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June, 2007

Siding

As homeowners demand “personal style” for their homes, siding product lines expand to meet the mix-and-match era.

By Craig A. Shutt

As homeowners gain more confidence in their (or their contractor’s) design sense, they are personalizing the outsides of their homes more than ever. The result has been an expansion of siding materials in all sizes, shapes, and colors being used on homes, including a mix-and-match mentality that has increased the SKU count for all types of siding.

"We’re seeing a growth in the mix of materials on the home, such as vinyl with polymer shakes, or stone and brick accents,” says Phyllis Vail, director of marketing for CertainTeed in Valley Forge, Pa., which makes both vinyl and fiber-cement siding. "Multiple products are being used to create a more designer-oriented look that includes accents on dormers and other locations. There is so much you can do creatively now with the different types of siding.”

Mark Axelrod, director of marketing for Crane Performance Siding in Columbus, Ohio, which makes vinyl siding, agrees that styles are branching out. "Homeowners really want the exterior of their homes to express their personalities,” he says. "They want to contrast textures and colors to emphasize the lines of the home and create more depth and dimension.”

Crane’s consumer focus groups have showed that homeowners have long wanted to express this individuality, he notes, "but they were scared to get too personal.” He says consumers weren’t confident enough in their own style, and feared their choices might impact resale value. "Homeowners didn’t want to use earth tones all the time, but they were afraid of making a mistake,” Axelrod says. "So they went conservative. That’s changing now.”

That expanding style is also true within wood products, says Reed Brunson, product manager for CedarOne western red cedar siding at Weyerhaeuser in Cumming, Ga. The company makes a variety of wood-based siding products. "Our display materials for dealers emphasize the versatility of wood siding,” he says. The company offers horizontal, vertical, beveled, tongue-in-groove, and other styles, and its materials point out that the color of wood siding can be changed easily if desired. "Cedar wood accepts paints and stains better than any other product and even other species of wood.” Color options definitely are expanding, led by new formulations that allow vinyl products to offer darker hues that resist fading better. "The technology has improved greatly, so we can finally offer darker colors,” says Clancy DeArmond, vice president of U.S. sales for Royal Building Products in Devon, Pa. Barn red, forest green, and richer blues are popular, marketers report.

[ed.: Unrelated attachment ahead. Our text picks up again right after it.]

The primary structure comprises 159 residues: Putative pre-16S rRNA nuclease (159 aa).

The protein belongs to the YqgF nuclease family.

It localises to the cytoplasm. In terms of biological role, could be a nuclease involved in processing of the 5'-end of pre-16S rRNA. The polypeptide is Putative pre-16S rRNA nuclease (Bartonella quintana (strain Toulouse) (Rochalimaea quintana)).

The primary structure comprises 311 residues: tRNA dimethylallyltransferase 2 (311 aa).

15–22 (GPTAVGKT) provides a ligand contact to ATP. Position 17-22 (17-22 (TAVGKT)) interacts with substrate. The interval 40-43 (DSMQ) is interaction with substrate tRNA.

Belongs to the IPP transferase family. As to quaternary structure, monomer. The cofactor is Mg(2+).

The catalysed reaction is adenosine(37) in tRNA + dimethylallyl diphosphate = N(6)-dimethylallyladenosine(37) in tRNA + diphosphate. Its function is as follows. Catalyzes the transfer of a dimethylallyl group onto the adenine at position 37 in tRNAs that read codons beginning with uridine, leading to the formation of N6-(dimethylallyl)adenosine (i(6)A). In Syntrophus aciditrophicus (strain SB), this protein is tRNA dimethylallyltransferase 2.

Prefinished Options Grow

Prefinished options in wood and fiber-cement siding are becoming popular too, notes Lisa Santerian, marketing manager for WeatherBoards, a fiber-cement siding from CertainTeed. The line comes in 16 colors and offers a 50-year limited warranty on its recently introduced prefinished option.

Prefinishing also is growing in popularity for cedar siding, says Paul Mackie, western area manager for the Western Red Cedar Lumber Association. "Cedar siding can be warranted when it comes with a factory-applied finish, and contractors like that benefit,” he says. A primer is applied to all sides of the cedar, with a topcoat applied in the factory or the field. "In all regions, there are times of the year when a finish can’t be applied in the field, so a factory finish is definitely preferred then,” he explains. "Consumers are very interested in the warranty that they can receive.”